EIGRP Variance Command Example

Is there a way to filter which traffic we would want to say go over the serial link vs the fast ethernet link when doing unequal load balancing?

Hello Paul

Load balancing will “blindly” balance traffic over the various alternative paths without regard to the type of traffic being sent. The algorithms used to decide which packets are sent via which route are described in detail in this Cisco documentation:

Note that per-destination and per-packet load balancing options can be employed.

Now if you want to route traffic based on additional parameters such as QoS markings or source IP address, then you can employ policy based routing (PBR). There, using route maps, you can change the next hop based on a variety of parameters including anything that can be matched using a route map. For more info on PBR, take a look at this lesson:

For details on the options available in route maps, take a look at this lesson:

Keep in mind that it is best practice not to employ both EIGRP unequal cost load balancing and PBR together, as unpredictable routing may result.

I hope this has been helpful!


Thank you for this great write up.

This gives me some ideas for a solution I’ve been pondering… so I have a follow up question based on my production environment.

We use EIGRP to route from our 12 service centers into our core router in our data center.

We have 2 separate mpls service provider links at each service center… the primary link at each service center is 50 Mbps, and the secondary is 20 Mbps…

Currently, we have offset lists at each service center that forces all traffic to traverse the primary link, and the secondary link is basically just passing keep alive traffic (and is there for failover purposes only).

If I wanted to use eigrp variance to utilize both links, instead of just one, what would be the best method to still ensure more traffic is proportionally traversing the 50 Mbps primary link compared to the 20 Mbps failover? My first thought is to hard set using the bandwidth command at the interface level to influence the eigrp metric, but wanted to ask and get feedback first to ensure this would produce the desired result.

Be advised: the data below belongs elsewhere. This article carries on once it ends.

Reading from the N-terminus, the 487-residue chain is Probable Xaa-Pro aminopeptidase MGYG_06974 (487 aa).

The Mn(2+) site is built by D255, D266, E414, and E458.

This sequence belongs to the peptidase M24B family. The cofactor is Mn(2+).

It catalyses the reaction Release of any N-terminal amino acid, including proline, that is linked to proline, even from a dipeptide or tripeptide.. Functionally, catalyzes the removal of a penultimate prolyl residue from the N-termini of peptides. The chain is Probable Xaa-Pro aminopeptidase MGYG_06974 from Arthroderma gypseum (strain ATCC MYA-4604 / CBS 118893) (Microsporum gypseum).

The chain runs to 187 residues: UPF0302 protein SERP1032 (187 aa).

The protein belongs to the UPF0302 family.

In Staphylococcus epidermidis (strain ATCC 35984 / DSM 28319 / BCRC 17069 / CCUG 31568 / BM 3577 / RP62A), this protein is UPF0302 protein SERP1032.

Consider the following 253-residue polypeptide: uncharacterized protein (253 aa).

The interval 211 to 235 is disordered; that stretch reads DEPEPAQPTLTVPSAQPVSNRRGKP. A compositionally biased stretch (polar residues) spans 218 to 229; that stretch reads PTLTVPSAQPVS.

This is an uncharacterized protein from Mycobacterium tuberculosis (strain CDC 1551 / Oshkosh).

Hello Robert

EIGRP variance is a good solution to what you are proposing, but you must keep the following in mind:

  1. The value you use for the variance is used to determine if the feasible successor will be installed in the routing table. The variance value does not affect the proportion of traffic that chooses which path…
  2. The metric of the installed routes in the routing table is used to determine the proportion of traffic that will take which path.

So if you want to change the proportion of traffic that takes a particular route, you should adjust parameters to change the metric of those routes, and one way to do it is using the bandwidth command as you suggested. But if you change the bandwidth, you also change the metric, so you must ensure that the new metric still meets the criteria of your variance command for the feasible successor to be installed in the routing table.

In addition, you should also think about what kind of load balancing will take place: per packet or per destination. Per packet may be a bit more efficient, but it can wreak havoc with time sensitive applications like VoIP or videoconferencing because packets may often be received out of order or may experience delays due to different delays for each path taken…

Per destination is preferred. You can find out more about how that is configured (depending upon your platform) either using the IP route cache feature, of configuring CEF appropriately. These are described in the following two links respectively:

I hope this has been helpful!


Thank you for the lesson is very interesting.
I did not understand the advertised distance of loopback on R2,R3,R4
If I understood correctly
The sum is 156480
Am I doing something wrong? Or have any values been customized?

Hello Davide

Let’s take a look at the calculations again for the metric of the loopback with intermediary steps:

Equation = 256 * (10^7/bandwidth + total.delay/10)
= 256 * (10000000/800000 + 5000/10)
=256 * (1.25 + 500)

Now this is where it gets fun. Because Cisco routers do not perform floating point math when calculating the EIGRP metric, the 1.25 is truncated to 1. (Floating point math is any mathematics that involves decimals).

So now the equation becomes:

= 256 * (1 + 500) = 256*501 = 128256

Add this to 28160, and we get 156416.

Now this is still not the value that is advertised from R2, R3, and R4 to R1, and indeed this is stumping me too. For some reason, it seems that in the calculation, the equation is ignoring the value of 1.25 for the bandwidth component of the loopback completely. It could be that the bandwidth of the loopback was adjusted so that the result of 10^7/bandwidth was less than 1, and thus it was truncated down to 0. I’ll consult Rene to find out if this is the case.

In any case, it is of value to keep in mind how EIGRP calculates the metric knowing that at each stage in the calculation, you need to round down to the nearest integer to correctly calculate metrics.

I hope this has been helpful!